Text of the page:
In 2008 Scioscia had his first 100-win managerial season, although the club did not lead the league in any offensive category. The Angels won the division, but once again lost to Boston in the ALDS, winning only one game (the third) of the four played.

The team continued its winning ways in 2009. With its 97-65 record, it won the AL West, leading the league in hits (1,604, tied with the Yankees) and batting average (.285). In a welcome change, the Angels won the ALDS over Boston in three games, but lost the ALCS against the Yankees in six games. Scioscia was again named AL Manager of the Year.

In 2010, after six consecutive seasons with records above .500, the club fell to 80-82, third in the division.

During the 45th round of the June 2011 MLB amateur draft, Scioscia’s 22-year-old son, Matthew, was drafted by the Angels. Matthew had been selected by the Angels in 2007 but chose to attend Notre Dame on a baseball scholarship, where he played first base and catcher. For the 2011 season, the Angels were 86-76 and second in the division. Their rankings in offensive categories were middle of the pack. On May 8 Scioscia notched his 1,000th victory as a manager.

There was improvement in many areas in 2012, and the Angels were 89-73, third in the division. But in 2013 they again fell below .500, with a 78-84 record. They were third in the division. In a minor-league transaction that made national headlines after the season, the Angels traded Matthew Scioscia to the Chicago Cubs for Trevor Gretzky, son of hockey great Wayne Gretzky. Mike Scioscia claimed that it would be a good opportunity for his son, and brushed off additional questions regarding how the Angels handled communications with him about the trade.77

The 2014 season brought marked improvement. The Angels won the division with a record of 98-64, best in the major leagues, and they led the league in runs scored and ranked second in hits. But the ALDS was again their bane; they dropped three straight games to the Kansas City Royals. Scioscia notched managerial career win 1,300 on August 4, becoming the fourth major-league manager to achieve the feat in his first stint at the helm.

In 2015 Scioscia became the longest-tenured manager in the majors, and the Angels’ all-time leader in both games managed and wins (1,416 wins, 1,176 losses). But regular-season results on the field held no reward for the Angels. Despite a miraculous ninthinning rally against the Texas Rangers the afternoon before, the Angels were eliminated from the postseason playoffs on the last day of the season. The team finished third in the division with a record of 85-77, but were last in the division in batting average (.246). Despite an opt-out clause in his contract, Scioscia announced a day after the 2015 season ended that he would return as the Angels’ manager in 2016.78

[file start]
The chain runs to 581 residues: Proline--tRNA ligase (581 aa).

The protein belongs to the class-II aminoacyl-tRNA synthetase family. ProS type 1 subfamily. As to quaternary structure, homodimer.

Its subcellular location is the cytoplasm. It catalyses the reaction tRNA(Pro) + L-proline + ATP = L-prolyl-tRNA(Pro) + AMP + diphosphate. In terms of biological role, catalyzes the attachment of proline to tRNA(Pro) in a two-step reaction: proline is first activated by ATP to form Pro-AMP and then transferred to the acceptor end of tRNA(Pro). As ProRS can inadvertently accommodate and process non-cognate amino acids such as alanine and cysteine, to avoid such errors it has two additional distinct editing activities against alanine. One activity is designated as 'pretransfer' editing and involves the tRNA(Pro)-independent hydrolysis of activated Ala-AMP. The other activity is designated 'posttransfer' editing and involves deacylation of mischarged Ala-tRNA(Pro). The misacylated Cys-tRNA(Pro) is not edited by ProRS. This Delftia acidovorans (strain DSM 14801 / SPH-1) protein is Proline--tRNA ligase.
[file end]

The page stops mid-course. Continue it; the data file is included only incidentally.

But all was not well in Anaheim. The Angels had several incidents in 2015 that tainted the baseball world’s perception of the organization and how it was being run.79 There had been conflicts between Scioscia and general manager Jerry Dipoto—a rift that began when Dipoto fired Scioscia’s friend and hitting coach, Mickey Hatcher, in 2012 after 12 seasons. Team owner Arte Moreno refused to choose between the two men, forcing them to patch up their relationship.80 In late June it was reported that the tension had escalated, extending to the coaches and the players. The latest problem allegedly stemmed from Dipoto’s frustration with the coaches’ failure to use statistical and scouting information and to convey it to the players. At least one member of the coaching staff and star first baseman  Albert Pujols did not react favorably to the general manager’s involvement.81